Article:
Cite as: 539 U. S. 166 (2003)
Opinion of the Court
restraints and seclusion often not acceptable substitutes for medication).
Regardless, as we have said, we must assume that Sell was not dangerous. And on that hypothetical assumption, we find that the Court of Appeals was wrong to approve forced medication solely to render Sell competent to stand trial. For one thing, the Magistrate's opinion makes clear that he did not find forced medication legally justified on trial competence grounds alone. Rather, the Magistrate concluded that Sell was dangerous, and he wrote that forced medication was "the only way to render the defendant not dangerous and competent to stand trial." App. 335 (emphasis added).
Moreover, the record of the hearing before the Magistrate shows that the experts themselves focused mainly upon the dangerousness issue. Consequently the experts did not pose important questions—questions, for example, about trial-related side effects and risks—the answers to which could have helped determine whether forced medication was warranted on trial competence grounds alone. Rather, the Medical Center's experts conceded that their proposed medications had "significant" side effects and that "there has to be a cost benefit analysis." Id., at 185 (testimony of Dr. DeMier); id., at 236 (testimony of Dr. Wolfson). And in making their "cost-benefit" judgments, they primarily took into account Sell's dangerousness, not the need to bring him to trial.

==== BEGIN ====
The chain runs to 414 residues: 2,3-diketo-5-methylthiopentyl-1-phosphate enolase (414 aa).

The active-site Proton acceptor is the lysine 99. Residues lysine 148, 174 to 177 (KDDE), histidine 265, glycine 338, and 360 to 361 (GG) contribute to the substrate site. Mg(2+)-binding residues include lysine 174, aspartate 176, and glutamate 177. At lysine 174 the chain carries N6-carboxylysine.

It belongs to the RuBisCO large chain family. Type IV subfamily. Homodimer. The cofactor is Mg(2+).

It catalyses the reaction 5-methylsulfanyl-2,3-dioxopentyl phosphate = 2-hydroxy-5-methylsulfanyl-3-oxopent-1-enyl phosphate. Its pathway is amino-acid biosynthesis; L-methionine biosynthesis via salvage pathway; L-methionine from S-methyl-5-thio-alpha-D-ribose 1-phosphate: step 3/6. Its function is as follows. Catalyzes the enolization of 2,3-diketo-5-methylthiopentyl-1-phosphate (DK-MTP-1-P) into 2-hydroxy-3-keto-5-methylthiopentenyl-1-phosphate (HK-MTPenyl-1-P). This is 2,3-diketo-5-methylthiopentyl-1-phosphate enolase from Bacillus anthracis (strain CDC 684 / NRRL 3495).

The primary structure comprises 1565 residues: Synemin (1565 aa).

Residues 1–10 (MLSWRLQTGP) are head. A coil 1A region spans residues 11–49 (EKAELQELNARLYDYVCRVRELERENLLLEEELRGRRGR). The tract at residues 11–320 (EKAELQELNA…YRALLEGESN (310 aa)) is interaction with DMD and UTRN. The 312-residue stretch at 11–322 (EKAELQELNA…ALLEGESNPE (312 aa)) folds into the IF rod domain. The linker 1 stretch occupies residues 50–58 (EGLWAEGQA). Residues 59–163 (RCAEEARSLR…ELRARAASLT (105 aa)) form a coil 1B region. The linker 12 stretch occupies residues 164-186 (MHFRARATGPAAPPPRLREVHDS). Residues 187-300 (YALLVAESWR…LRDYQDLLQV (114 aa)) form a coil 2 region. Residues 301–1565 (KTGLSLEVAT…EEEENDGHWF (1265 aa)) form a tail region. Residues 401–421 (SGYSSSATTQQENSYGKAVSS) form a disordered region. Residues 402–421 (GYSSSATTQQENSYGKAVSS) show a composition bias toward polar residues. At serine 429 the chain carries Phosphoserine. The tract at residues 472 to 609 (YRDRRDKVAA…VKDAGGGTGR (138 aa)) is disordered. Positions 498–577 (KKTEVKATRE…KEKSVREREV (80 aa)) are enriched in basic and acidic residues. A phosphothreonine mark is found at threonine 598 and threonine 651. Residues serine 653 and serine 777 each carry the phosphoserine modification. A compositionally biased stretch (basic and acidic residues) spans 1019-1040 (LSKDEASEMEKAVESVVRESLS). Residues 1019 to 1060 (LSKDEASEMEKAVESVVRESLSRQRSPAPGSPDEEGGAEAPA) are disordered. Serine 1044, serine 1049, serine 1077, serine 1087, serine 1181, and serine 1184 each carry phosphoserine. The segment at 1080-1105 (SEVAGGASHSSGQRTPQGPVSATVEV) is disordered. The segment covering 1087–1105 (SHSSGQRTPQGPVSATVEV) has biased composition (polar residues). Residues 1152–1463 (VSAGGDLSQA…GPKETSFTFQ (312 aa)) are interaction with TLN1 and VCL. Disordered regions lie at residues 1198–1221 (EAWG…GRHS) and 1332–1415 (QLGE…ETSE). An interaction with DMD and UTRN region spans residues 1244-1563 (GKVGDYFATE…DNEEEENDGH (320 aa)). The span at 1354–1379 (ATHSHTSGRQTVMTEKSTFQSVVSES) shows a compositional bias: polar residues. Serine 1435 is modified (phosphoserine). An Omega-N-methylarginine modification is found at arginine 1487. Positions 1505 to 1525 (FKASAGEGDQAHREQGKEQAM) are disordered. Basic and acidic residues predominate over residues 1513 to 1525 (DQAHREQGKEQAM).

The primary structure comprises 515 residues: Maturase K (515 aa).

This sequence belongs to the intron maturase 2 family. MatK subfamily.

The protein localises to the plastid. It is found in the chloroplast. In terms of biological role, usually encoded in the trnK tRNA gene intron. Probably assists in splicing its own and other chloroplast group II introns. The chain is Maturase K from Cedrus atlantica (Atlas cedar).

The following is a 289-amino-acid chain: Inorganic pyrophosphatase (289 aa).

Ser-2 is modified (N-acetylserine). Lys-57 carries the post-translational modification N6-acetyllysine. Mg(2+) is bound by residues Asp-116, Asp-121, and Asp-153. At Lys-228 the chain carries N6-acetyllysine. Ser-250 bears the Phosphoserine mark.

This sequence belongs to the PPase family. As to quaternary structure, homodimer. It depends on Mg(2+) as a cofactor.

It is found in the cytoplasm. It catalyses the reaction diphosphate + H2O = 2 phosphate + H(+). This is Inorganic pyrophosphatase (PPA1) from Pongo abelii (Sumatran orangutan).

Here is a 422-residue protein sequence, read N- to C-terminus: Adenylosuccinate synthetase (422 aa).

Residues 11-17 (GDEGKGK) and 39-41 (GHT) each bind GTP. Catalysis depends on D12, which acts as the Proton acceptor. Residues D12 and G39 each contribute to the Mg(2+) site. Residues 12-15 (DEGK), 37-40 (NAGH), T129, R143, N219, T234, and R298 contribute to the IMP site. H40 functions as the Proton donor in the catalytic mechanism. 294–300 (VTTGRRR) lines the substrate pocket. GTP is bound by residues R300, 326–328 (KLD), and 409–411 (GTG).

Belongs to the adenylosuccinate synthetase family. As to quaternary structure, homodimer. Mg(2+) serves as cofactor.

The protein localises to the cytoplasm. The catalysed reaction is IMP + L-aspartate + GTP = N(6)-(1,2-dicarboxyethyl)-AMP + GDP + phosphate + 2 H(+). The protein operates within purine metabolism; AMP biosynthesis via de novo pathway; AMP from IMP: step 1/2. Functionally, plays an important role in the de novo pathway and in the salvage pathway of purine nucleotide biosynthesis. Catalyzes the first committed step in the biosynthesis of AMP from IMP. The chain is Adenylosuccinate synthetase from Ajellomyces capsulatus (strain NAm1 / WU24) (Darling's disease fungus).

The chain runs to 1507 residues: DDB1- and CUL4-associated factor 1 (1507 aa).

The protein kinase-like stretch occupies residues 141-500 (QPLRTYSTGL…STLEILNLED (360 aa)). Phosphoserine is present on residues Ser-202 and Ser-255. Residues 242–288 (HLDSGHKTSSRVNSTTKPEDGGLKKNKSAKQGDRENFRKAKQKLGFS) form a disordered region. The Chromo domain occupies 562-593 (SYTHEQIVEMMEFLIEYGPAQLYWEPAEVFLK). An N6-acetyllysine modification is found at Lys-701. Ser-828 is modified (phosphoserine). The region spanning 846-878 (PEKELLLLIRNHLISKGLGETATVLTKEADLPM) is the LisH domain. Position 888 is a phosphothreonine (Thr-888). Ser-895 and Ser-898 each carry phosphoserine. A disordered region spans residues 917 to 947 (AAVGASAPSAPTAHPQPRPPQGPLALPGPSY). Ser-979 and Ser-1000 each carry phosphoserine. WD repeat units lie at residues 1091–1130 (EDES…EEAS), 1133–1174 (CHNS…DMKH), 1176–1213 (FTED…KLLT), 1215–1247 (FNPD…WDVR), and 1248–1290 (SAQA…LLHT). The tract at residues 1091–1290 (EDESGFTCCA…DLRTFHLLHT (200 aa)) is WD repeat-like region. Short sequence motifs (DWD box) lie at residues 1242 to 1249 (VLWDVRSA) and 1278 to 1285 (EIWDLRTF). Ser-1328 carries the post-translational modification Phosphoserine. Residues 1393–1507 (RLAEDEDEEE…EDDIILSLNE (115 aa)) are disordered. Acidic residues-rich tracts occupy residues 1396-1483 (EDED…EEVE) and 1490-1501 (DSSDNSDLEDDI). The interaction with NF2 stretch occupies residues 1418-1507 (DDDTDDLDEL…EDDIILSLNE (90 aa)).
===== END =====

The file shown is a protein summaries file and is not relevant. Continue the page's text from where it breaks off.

The failure to focus upon trial competence could well have mattered. Whether a particular drug will tend to sedate a defendant, interfere with communication with counsel, prevent rapid reaction to trial developments, or diminish the ability to express emotions are matters important in determining the permissibility of medication to restore competence, Riggins, 504 U. S., at 142-145 (Kennedy, J., concurring in judgment), but not necessarily relevant when dangerousness is primarily at issue. We cannot tell whether
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